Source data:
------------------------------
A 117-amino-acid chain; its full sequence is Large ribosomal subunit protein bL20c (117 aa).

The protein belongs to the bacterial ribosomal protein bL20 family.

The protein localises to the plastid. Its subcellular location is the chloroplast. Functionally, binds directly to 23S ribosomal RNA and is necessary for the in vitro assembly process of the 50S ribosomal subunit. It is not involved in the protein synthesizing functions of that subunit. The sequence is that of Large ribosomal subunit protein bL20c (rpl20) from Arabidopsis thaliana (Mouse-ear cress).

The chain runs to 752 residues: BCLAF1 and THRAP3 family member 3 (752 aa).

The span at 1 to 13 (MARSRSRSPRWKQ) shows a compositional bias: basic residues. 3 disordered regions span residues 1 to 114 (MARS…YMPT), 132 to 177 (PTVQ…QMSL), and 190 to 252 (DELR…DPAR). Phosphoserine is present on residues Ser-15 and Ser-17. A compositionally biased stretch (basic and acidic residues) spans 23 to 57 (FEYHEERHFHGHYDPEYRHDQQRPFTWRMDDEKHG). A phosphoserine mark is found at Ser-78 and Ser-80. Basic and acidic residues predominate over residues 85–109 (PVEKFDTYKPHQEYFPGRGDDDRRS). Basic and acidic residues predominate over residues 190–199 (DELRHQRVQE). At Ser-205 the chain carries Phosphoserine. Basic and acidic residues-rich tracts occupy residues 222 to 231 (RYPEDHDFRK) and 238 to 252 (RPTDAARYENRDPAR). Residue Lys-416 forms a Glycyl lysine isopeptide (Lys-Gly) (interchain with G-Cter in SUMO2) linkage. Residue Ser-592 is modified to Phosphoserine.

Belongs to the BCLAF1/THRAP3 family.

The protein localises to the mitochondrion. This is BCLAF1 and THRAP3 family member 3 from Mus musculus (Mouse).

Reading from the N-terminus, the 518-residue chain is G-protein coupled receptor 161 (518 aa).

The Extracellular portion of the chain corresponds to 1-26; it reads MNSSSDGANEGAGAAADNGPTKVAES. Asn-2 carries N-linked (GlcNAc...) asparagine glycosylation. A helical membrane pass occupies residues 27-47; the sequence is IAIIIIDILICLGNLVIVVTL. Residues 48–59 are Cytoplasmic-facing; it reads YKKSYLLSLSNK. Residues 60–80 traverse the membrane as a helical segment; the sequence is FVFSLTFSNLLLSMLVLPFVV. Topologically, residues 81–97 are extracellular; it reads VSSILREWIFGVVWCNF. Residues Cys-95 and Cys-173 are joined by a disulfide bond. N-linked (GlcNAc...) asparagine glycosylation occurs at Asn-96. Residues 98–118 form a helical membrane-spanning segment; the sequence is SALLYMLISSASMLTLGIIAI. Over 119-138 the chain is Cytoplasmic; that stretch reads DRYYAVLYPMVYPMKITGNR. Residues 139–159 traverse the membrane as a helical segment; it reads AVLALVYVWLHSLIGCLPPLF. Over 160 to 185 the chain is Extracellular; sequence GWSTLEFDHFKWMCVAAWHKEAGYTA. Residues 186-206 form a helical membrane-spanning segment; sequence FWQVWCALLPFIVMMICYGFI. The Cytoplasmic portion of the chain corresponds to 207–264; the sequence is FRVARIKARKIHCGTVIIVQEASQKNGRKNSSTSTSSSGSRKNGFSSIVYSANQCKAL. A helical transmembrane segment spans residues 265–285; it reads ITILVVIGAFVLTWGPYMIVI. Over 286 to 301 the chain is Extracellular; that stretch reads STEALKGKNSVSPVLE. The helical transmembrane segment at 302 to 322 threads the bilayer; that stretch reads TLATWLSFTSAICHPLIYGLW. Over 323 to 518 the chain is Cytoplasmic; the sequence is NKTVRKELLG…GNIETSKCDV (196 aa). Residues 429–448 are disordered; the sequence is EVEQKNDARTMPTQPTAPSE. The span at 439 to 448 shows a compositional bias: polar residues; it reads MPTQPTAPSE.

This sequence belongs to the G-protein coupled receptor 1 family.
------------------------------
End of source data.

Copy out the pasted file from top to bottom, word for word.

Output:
A 117-amino-acid chain; its full sequence is Large ribosomal subunit protein bL20c (117 aa).

The protein belongs to the bacterial ribosomal protein bL20 family.

The protein localises to the plastid. Its subcellular location is the chloroplast. Functionally, binds directly to 23S ribosomal RNA and is necessary for the in vitro assembly process of the 50S ribosomal subunit. It is not involved in the protein synthesizing functions of that subunit. The sequence is that of Large ribosomal subunit protein bL20c (rpl20) from Arabidopsis thaliana (Mouse-ear cress).

The chain runs to 752 residues: BCLAF1 and THRAP3 family member 3 (752 aa).

The span at 1 to 13 (MARSRSRSPRWKQ) shows a compositional bias: basic residues. 3 disordered regions span residues 1 to 114 (MARS…YMPT), 132 to 177 (PTVQ…QMSL), and 190 to 252 (DELR…DPAR). Phosphoserine is present on residues Ser-15 and Ser-17. A compositionally biased stretch (basic and acidic residues) spans 23 to 57 (FEYHEERHFHGHYDPEYRHDQQRPFTWRMDDEKHG). A phosphoserine mark is found at Ser-78 and Ser-80. Basic and acidic residues predominate over residues 85–109 (PVEKFDTYKPHQEYFPGRGDDDRRS). Basic and acidic residues predominate over residues 190–199 (DELRHQRVQE). At Ser-205 the chain carries Phosphoserine. Basic and acidic residues-rich tracts occupy residues 222 to 231 (RYPEDHDFRK) and 238 to 252 (RPTDAARYENRDPAR). Residue Lys-416 forms a Glycyl lysine isopeptide (Lys-Gly) (interchain with G-Cter in SUMO2) linkage. Residue Ser-592 is modified to Phosphoserine.

Belongs to the BCLAF1/THRAP3 family.

The protein localises to the mitochondrion. This is BCLAF1 and THRAP3 family member 3 from Mus musculus (Mouse).

Reading from the N-terminus, the 518-residue chain is G-protein coupled receptor 161 (518 aa).

The Extracellular portion of the chain corresponds to 1-26; it reads MNSSSDGANEGAGAAADNGPTKVAES. Asn-2 carries N-linked (GlcNAc...) asparagine glycosylation. A helical membrane pass occupies residues 27-47; the sequence is IAIIIIDILICLGNLVIVVTL. Residues 48–59 are Cytoplasmic-facing; it reads YKKSYLLSLSNK. Residues 60–80 traverse the membrane as a helical segment; the sequence is FVFSLTFSNLLLSMLVLPFVV. Topologically, residues 81–97 are extracellular; it reads VSSILREWIFGVVWCNF. Residues Cys-95 and Cys-173 are joined by a disulfide bond. N-linked (GlcNAc...) asparagine glycosylation occurs at Asn-96. Residues 98–118 form a helical membrane-spanning segment; the sequence is SALLYMLISSASMLTLGIIAI. Over 119-138 the chain is Cytoplasmic; that stretch reads DRYYAVLYPMVYPMKITGNR. Residues 139–159 traverse the membrane as a helical segment; it reads AVLALVYVWLHSLIGCLPPLF. Over 160 to 185 the chain is Extracellular; sequence GWSTLEFDHFKWMCVAAWHKEAGYTA. Residues 186-206 form a helical membrane-spanning segment; sequence FWQVWCALLPFIVMMICYGFI. The Cytoplasmic portion of the chain corresponds to 207–264; the sequence is FRVARIKARKIHCGTVIIVQEASQKNGRKNSSTSTSSSGSRKNGFSSIVYSANQCKAL. A helical transmembrane segment spans residues 265–285; it reads ITILVVIGAFVLTWGPYMIVI. Over 286 to 301 the chain is Extracellular; that stretch reads STEALKGKNSVSPVLE. The helical transmembrane segment at 302 to 322 threads the bilayer; that stretch reads TLATWLSFTSAICHPLIYGLW. Over 323 to 518 the chain is Cytoplasmic; the sequence is NKTVRKELLG…GNIETSKCDV (196 aa). Residues 429–448 are disordered; the sequence is EVEQKNDARTMPTQPTAPSE. The span at 439 to 448 shows a compositional bias: polar residues; it reads MPTQPTAPSE.

This sequence belongs to the G-protein coupled receptor 1 family.